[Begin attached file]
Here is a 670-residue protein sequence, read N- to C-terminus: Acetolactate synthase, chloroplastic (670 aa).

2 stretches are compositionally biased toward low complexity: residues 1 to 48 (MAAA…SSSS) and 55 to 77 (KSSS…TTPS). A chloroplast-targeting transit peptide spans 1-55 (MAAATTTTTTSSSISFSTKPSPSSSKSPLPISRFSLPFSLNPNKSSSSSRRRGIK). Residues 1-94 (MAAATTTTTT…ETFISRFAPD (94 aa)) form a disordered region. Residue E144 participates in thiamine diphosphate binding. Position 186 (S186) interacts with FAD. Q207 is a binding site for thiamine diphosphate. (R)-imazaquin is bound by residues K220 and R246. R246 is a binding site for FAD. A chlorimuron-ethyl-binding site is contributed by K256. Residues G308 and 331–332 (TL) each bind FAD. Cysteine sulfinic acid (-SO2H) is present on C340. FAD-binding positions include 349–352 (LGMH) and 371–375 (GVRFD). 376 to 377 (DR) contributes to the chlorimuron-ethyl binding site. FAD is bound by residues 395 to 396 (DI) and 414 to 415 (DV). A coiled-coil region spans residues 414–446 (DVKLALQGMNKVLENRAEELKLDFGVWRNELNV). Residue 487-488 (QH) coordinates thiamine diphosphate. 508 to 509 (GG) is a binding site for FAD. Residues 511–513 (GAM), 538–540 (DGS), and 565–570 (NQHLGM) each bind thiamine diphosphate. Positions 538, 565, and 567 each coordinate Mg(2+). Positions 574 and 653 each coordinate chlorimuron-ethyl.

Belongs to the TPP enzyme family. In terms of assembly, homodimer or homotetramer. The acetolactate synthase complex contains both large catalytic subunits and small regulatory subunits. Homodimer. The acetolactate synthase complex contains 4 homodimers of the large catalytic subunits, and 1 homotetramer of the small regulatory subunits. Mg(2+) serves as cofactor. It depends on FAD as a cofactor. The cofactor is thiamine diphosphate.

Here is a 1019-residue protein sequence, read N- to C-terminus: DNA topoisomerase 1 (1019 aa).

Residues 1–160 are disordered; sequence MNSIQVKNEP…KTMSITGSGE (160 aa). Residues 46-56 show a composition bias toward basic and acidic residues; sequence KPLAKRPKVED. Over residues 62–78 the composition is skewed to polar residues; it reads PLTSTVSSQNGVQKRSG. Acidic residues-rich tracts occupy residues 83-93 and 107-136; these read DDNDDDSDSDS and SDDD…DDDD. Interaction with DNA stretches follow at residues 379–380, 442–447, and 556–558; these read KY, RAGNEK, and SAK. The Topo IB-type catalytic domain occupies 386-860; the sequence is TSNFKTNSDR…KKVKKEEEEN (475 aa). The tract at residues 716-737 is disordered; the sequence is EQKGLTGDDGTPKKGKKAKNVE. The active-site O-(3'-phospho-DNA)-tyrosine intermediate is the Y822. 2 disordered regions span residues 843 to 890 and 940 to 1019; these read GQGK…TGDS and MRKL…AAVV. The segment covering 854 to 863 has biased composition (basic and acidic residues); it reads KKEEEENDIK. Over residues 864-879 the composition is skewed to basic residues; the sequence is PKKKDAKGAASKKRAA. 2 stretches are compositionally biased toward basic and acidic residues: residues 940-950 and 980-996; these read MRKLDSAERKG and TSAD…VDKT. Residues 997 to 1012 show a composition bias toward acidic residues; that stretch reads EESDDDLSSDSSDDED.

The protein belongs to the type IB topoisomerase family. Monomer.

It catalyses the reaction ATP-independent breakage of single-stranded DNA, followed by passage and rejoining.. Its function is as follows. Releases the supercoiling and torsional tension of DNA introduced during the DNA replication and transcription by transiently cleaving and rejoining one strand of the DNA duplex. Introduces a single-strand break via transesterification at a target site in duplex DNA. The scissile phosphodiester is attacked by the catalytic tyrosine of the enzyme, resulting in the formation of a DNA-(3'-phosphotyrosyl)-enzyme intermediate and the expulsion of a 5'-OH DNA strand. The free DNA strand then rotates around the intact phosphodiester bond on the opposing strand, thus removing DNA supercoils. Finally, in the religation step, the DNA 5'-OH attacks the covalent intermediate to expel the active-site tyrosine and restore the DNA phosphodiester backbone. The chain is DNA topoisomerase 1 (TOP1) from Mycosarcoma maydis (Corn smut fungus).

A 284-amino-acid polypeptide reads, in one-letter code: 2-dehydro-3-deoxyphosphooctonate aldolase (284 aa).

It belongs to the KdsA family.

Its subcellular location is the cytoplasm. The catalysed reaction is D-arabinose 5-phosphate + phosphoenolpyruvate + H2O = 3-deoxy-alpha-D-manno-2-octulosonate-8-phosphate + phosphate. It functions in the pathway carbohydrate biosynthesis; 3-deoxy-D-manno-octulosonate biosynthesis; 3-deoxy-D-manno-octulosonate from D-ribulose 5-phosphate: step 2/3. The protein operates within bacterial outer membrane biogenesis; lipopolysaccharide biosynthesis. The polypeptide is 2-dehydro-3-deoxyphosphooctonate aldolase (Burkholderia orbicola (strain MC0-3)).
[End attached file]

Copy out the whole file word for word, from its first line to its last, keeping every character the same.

Here is a 670-residue protein sequence, read N- to C-terminus: Acetolactate synthase, chloroplastic (670 aa).

2 stretches are compositionally biased toward low complexity: residues 1 to 48 (MAAA…SSSS) and 55 to 77 (KSSS…TTPS). A chloroplast-targeting transit peptide spans 1-55 (MAAATTTTTTSSSISFSTKPSPSSSKSPLPISRFSLPFSLNPNKSSSSSRRRGIK). Residues 1-94 (MAAATTTTTT…ETFISRFAPD (94 aa)) form a disordered region. Residue E144 participates in thiamine diphosphate binding. Position 186 (S186) interacts with FAD. Q207 is a binding site for thiamine diphosphate. (R)-imazaquin is bound by residues K220 and R246. R246 is a binding site for FAD. A chlorimuron-ethyl-binding site is contributed by K256. Residues G308 and 331–332 (TL) each bind FAD. Cysteine sulfinic acid (-SO2H) is present on C340. FAD-binding positions include 349–352 (LGMH) and 371–375 (GVRFD). 376 to 377 (DR) contributes to the chlorimuron-ethyl binding site. FAD is bound by residues 395 to 396 (DI) and 414 to 415 (DV). A coiled-coil region spans residues 414–446 (DVKLALQGMNKVLENRAEELKLDFGVWRNELNV). Residue 487-488 (QH) coordinates thiamine diphosphate. 508 to 509 (GG) is a binding site for FAD. Residues 511–513 (GAM), 538–540 (DGS), and 565–570 (NQHLGM) each bind thiamine diphosphate. Positions 538, 565, and 567 each coordinate Mg(2+). Positions 574 and 653 each coordinate chlorimuron-ethyl.

Belongs to the TPP enzyme family. In terms of assembly, homodimer or homotetramer. The acetolactate synthase complex contains both large catalytic subunits and small regulatory subunits. Homodimer. The acetolactate synthase complex contains 4 homodimers of the large catalytic subunits, and 1 homotetramer of the small regulatory subunits. Mg(2+) serves as cofactor. It depends on FAD as a cofactor. The cofactor is thiamine diphosphate.

Here is a 1019-residue protein sequence, read N- to C-terminus: DNA topoisomerase 1 (1019 aa).

Residues 1–160 are disordered; sequence MNSIQVKNEP…KTMSITGSGE (160 aa). Residues 46-56 show a composition bias toward basic and acidic residues; sequence KPLAKRPKVED. Over residues 62–78 the composition is skewed to polar residues; it reads PLTSTVSSQNGVQKRSG. Acidic residues-rich tracts occupy residues 83-93 and 107-136; these read DDNDDDSDSDS and SDDD…DDDD. Interaction with DNA stretches follow at residues 379–380, 442–447, and 556–558; these read KY, RAGNEK, and SAK. The Topo IB-type catalytic domain occupies 386-860; the sequence is TSNFKTNSDR…KKVKKEEEEN (475 aa). The tract at residues 716-737 is disordered; the sequence is EQKGLTGDDGTPKKGKKAKNVE. The active-site O-(3'-phospho-DNA)-tyrosine intermediate is the Y822. 2 disordered regions span residues 843 to 890 and 940 to 1019; these read GQGK…TGDS and MRKL…AAVV. The segment covering 854 to 863 has biased composition (basic and acidic residues); it reads KKEEEENDIK. Over residues 864-879 the composition is skewed to basic residues; the sequence is PKKKDAKGAASKKRAA. 2 stretches are compositionally biased toward basic and acidic residues: residues 940-950 and 980-996; these read MRKLDSAERKG and TSAD…VDKT. Residues 997 to 1012 show a composition bias toward acidic residues; that stretch reads EESDDDLSSDSSDDED.

The protein belongs to the type IB topoisomerase family. Monomer.

It catalyses the reaction ATP-independent breakage of single-stranded DNA, followed by passage and rejoining.. Its function is as follows. Releases the supercoiling and torsional tension of DNA introduced during the DNA replication and transcription by transiently cleaving and rejoining one strand of the DNA duplex. Introduces a single-strand break via transesterification at a target site in duplex DNA. The scissile phosphodiester is attacked by the catalytic tyrosine of the enzyme, resulting in the formation of a DNA-(3'-phosphotyrosyl)-enzyme intermediate and the expulsion of a 5'-OH DNA strand. The free DNA strand then rotates around the intact phosphodiester bond on the opposing strand, thus removing DNA supercoils. Finally, in the religation step, the DNA 5'-OH attacks the covalent intermediate to expel the active-site tyrosine and restore the DNA phosphodiester backbone. The chain is DNA topoisomerase 1 (TOP1) from Mycosarcoma maydis (Corn smut fungus).

A 284-amino-acid polypeptide reads, in one-letter code: 2-dehydro-3-deoxyphosphooctonate aldolase (284 aa).

It belongs to the KdsA family.

Its subcellular location is the cytoplasm. The catalysed reaction is D-arabinose 5-phosphate + phosphoenolpyruvate + H2O = 3-deoxy-alpha-D-manno-2-octulosonate-8-phosphate + phosphate. It functions in the pathway carbohydrate biosynthesis; 3-deoxy-D-manno-octulosonate biosynthesis; 3-deoxy-D-manno-octulosonate from D-ribulose 5-phosphate: step 2/3. The protein operates within bacterial outer membrane biogenesis; lipopolysaccharide biosynthesis. The polypeptide is 2-dehydro-3-deoxyphosphooctonate aldolase (Burkholderia orbicola (strain MC0-3)).